One of Australia’s major banks has predicted commercial real estate will see increased investment through 2016 as the current residential construction cycle loses some of its lustre.

According to a report in the Australian Financial Review, a forecast from the Commonwealth Bank for 2016 predicts moderating levels of residential construction, particularly in the apartment sector, will result in development sites turned over for commercial use.

“The easing in high density apartment development is likely to see an increase in the sale of sites once earmarked for residential projects," CBA head of property strategy and research Kevin Stanley said in the forecast.

"These sites may provide the opportunity to offer uses to service the market created by a fast increasing population in these new high density suburbs. Ideally, shorter-term uses in existing buildings may provide the option for more intensive development in the future, when the residential development cycle strengthens once again,” Stanley said.

Stanley’s prediction follows a similar one from the Housing Industry Association, who earlier this month released figures revealing a downturn in new housing approvals, particularly in the apartment sector, over the December 2015 quarter.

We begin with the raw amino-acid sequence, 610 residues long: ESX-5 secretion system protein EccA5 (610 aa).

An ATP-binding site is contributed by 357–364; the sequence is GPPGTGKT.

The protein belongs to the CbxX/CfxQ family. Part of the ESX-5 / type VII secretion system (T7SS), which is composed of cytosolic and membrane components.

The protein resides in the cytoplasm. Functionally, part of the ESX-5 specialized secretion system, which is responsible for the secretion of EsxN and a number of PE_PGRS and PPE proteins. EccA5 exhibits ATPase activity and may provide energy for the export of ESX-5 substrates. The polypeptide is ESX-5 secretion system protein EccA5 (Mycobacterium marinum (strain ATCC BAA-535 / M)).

Stanley also said that share market upheaval, both at home and abroad will help the popularity of commercial real estate as an investment avenue, with Brisbane and Melbourne likely to be locations where sites earmarked as residential are handed over to commercial developers.

“The popularity of commercial property as an investment is set to increase further in 2016, amidst volatility of global and local financial markets,” Stanley said.

Stanley’s prediction for Brisbane may be a good thing for the city, as an oversupply of apartments has been raised numerous times as a significant hurdle for the Queensland capital.

Speaking to Your Investment Property Magazine last week, Simon Pressley, managing director of property investment advisory firm Propertyology, predicted a tough few years for Brisbane’s apartment market following a spike in construction in recent years.

“Historically, Brisbane City Council approves 4,000 apartments each year; however, 24,000 have been approved over the last two years. Much of this new stock is being purchased by ill-informed investors and they are unlikely to get the rental income which they had hoped for,” Pressley said.